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   Lamu Island, Kenya

September, 2007
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Lamu, Kenya

Off the northeast coast of Kenya, the little island of Lamu abides. 

    click on images for a bigger view.

We stayed in a town called Shela, which sits on a narrow channel, about two kilometers from the "city" of Lamu.

This is the view from our hotel room.


Another view from our hotel room, looking the other direction.


When the housekeeper cleaned the room, he would leave a few flowers.

And once he even spelled out my name in rose petals.  Most of it, anyway.  Nice touch.


Jason and Tara Miner, and Sarah.

Jason and Tara are the reason we came to Lamu.  They got hitched, we skipped their wedding and crashed the honeymoon.  Yep.


The only vehicles in the town of Shela are donkeys and boats.

I suppose that somebody owns each donkey, but when they're not in use, the donkeys park themselves in shady spots and nap, wherever they feel like it.


Sleepy baby donkey.


Beautiful home at the top of the tallest dunes, uphill of Shela.

Both Shela and Lamu City are under pretty serious tourist pressures. 


Increasingly, all of the nicest houses are being bought up, renovated, and then left empty most of the year.  This does funky things to the local economy.  Shela is becoming a ghost town, or a fake.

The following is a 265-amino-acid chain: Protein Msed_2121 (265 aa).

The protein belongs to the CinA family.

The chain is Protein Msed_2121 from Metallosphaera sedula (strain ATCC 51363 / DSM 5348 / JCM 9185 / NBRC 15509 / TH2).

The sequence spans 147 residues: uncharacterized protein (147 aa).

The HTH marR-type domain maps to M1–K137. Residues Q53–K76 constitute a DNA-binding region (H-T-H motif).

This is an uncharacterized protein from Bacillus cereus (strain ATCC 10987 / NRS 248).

About one mile out along the protected beach, mafia money built this fake castle.

Except for the part where it doesn't belong here and ruins the natural views, it's pretty cool.


Boat trip

We hired a dhow to take us across the channel to Manda Island, where there are ruins of an old city called Takwa.


Path from the mangrove swamp to the Takwa ruins.


Information about these ruins is scant.  People probably lived here from 1500 to 1700.  They built a mosque that's still in pretty good shape.  Food got scarce, people moved across the channel to Lamu City.  The end.


Now it's just a diversion for gawkers and rubes.


And desecrators of holy space.


OMG!  I just totally desecrated in the temple!


The far side of Manda island.


On the trip back from Manda Island, our dhow passed a boatload of schoolkids.


Inside the Lamu Museum

This museum is housed in a restored warehouse just next to the main boat dock.  I dig the architecture.



Here, the donkey is actually working, carrying sand into town from a few miles down the beach.  I dunno what they're doing with the sand.




Jason focuses.


I think this is what he was aiming at.

This is the call tower for the local mosque.  Lamu Island is about 95% Muslim.

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